How to Avoid a Heat Stroke in Extreme Temperatures

How to Avoid a Heat Stroke in Extreme Temperatures

Hot weather can cause health issues, including hyperthermia. To prevent overheating, follow these expert tips.

Your internal thermostat works to keep your core temperature within two degrees of 98.6°F. Your hypothalamus helps your body stay hydrated, maintain salt levels and control the release of temperature-regulating chemicals and hormones. It works with your skin, sweat glands and blood vessels to maintain a comfortable temperature.

But external factors, such as dehydration, prolonged exercise, medications (diuretics, sedatives, tranquilizers and certain heart and blood pressure drugs), poor circulation and/or obesity can affect your core temperature. When you get hyperthermia, or a heat stroke, you may experience sudden dizziness, heat cramps and exhaustion. A heat stroke can also cause:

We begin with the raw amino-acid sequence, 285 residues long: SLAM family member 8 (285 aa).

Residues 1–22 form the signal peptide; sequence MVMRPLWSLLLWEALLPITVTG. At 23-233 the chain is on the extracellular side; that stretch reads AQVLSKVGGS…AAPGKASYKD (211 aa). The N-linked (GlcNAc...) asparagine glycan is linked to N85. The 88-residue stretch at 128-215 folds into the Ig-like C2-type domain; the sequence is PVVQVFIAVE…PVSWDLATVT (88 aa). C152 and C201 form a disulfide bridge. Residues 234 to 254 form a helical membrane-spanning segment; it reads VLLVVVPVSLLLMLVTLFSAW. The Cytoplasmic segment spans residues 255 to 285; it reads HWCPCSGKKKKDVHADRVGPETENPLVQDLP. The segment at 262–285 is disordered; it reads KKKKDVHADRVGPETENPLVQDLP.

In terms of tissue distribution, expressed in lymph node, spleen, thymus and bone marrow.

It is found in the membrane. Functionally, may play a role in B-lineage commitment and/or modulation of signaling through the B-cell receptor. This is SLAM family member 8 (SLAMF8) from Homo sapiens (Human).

• Strong, rapid pulse
  • Lack of sweating
  • Flushed skin
  • Faintness
  • Staggering
  • Delirium
  • Inappropriate decisions
  • Coma
  • Death

Suspect a heat stroke? Call 911.

To avoid hyperthermia, dress appropriately and drink plenty of water. Be sure to also avoid added-sugar beverages and alcohol. If you’re working or exercising outside, retreat to cooler spaces at least hourly.

Medically reviewed in March 2020.

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